The overwhelming majority of Kant’s philosophical output was derived from the results gained in his Critique of Pure Reason (1781), which was an attempt to locate the fundamental principles on which man’s cognitive capacities are based. The key argument rests on the unbridgeable distinction between the subjective “phenomena” in the realm of man’s cognitive faculties, and the “noumena” of the external world. Kant maintained that the primal ground, the very truth and meaning of all things is located only in the noumenal world which is beyond the reach of man’s senses and also his reasoning. Therefore, we are capable of knowing only our subjective experience, our “mental pictures”, with any certainty.33 These mental pictures somehow mirror the external noumena. The means by which they do so occurs through the “faculties” of the mind (reasoning, judgement, sensibility, understanding, imagination etc.). It is within these regions of consciousness where knowledge and truth are acquired prior to and independently of direct experience. Since the phenomenal world transcends the bounds of our sensory capabilities, we can only come to knowledge of things through our own cognitive processes. However, we are compelled to posit the existence of noumenal objects, since to dismiss them as non-existent because they cannot be experienced is to affirm the presence of phenomena without there being a “real” object to base it on, and therefore all internal experience is rendered illusory.34

This was a view adapted by Eduard von Hartmann (1842-1906) with whom Steiner had an extensive correspondence from his time at the Technische Hochschule onwards, as well as a personal meeting in 1889, and should be considered another key influence despite some of his works ‘continually stirring [Steiner] to opposition.’35 While von Hartmann endorsed the Kantian position that we cannot know the true being of noumena external to our conscious experience, he claimed that this was due to the Universe being permeated by an “absolute unconscious spirit”:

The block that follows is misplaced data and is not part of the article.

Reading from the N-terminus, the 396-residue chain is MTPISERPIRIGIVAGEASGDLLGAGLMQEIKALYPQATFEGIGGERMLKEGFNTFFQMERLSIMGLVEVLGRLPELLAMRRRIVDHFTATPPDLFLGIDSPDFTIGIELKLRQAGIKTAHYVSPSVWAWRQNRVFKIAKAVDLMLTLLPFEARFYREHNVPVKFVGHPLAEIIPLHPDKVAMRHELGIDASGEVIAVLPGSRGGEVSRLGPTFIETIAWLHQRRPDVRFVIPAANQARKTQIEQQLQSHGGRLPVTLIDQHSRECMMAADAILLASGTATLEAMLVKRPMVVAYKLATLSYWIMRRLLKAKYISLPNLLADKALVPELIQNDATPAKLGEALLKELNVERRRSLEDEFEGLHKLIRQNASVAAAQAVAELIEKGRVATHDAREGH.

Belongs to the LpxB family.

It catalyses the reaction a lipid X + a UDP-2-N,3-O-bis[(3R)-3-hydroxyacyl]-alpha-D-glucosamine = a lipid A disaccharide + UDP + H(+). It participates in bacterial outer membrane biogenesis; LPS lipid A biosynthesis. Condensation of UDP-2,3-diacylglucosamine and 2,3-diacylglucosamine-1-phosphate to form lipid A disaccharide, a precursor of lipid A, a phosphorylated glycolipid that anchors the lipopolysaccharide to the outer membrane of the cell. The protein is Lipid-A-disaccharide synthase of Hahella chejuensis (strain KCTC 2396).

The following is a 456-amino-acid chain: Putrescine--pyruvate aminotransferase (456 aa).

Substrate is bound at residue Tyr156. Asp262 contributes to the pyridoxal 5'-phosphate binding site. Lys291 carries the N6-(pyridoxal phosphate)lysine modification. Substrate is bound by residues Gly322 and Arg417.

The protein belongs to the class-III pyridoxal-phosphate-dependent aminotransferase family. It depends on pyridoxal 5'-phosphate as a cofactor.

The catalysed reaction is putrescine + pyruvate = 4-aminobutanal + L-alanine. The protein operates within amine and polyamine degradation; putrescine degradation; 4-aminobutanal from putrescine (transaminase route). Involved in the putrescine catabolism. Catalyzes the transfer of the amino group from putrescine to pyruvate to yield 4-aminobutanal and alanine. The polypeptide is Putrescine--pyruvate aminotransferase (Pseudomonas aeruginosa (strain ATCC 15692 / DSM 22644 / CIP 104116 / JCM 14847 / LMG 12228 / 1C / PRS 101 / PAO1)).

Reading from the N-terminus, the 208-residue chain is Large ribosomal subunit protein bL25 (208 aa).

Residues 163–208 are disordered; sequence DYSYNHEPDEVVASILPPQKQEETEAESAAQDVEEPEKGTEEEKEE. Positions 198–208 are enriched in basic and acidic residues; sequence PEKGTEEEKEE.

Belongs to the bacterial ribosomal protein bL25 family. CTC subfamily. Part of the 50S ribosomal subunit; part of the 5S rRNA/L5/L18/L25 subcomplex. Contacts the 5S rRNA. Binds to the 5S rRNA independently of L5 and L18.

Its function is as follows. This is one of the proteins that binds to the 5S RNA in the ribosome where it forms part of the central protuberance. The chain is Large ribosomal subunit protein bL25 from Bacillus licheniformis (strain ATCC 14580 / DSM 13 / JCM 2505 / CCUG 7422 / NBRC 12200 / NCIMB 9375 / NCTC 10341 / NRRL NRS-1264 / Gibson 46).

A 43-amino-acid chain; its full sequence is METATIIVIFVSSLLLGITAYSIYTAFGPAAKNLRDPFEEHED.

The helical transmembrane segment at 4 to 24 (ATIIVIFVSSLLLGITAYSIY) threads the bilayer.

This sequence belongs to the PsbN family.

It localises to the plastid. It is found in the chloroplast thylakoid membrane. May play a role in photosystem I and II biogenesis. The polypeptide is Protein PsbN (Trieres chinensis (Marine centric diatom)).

This “universal spirit” is both will and idea, but is impersonal, before creation and without consciousness as well. It has existed from all eternity and has brought everything into existence. As it had no object over against itself it could have no consciousness.36

 

As the sensory world is the product of an unconscious reality, any mental images created through a perceptive experience of it are merely treated as immaterial counterparts of the phenomena. They do not carry the same validity or certainty as in Kant’s epistemology. Through von Hartmann’s consideration of an unapproachable essential reality, man’s ability to know is reduced to mere speculation on the results of sense perceptions, but remains devoid of any genuine experience of the world itself.

In response to von Hartmann’s pessimistic philosophical views and criticisms of The Philosophy of Freedom, and most likely drawing on his reading of Goethe’s world conception, Steiner believed that rather than remaining mere simulacra and containing no reality, our mental pictures are in fact a direct connection within our soul of the objects of perception. They are the revelation of the inner spiritual content of what is present before us in the external world, but rather than remaining mere representations, we become united with them through bringing them into the sphere of our own conscious being:

 

The true reality of the sensory realm remains hidden from human consciousness only to the extent that the soul’s perception is limited to the senses. When the experience of ideas is added to sensory perception, consciousness experiences the sensory world as objective reality […] The sensory world is in fact the spiritual world, and the human soul lives within that known spiritual world by broadening its consciousness to embrace it. The goal of cognition, or knowing, is to consciously experience the spiritual realm in the visible presence of which everything ultimately dissolves into spirit.37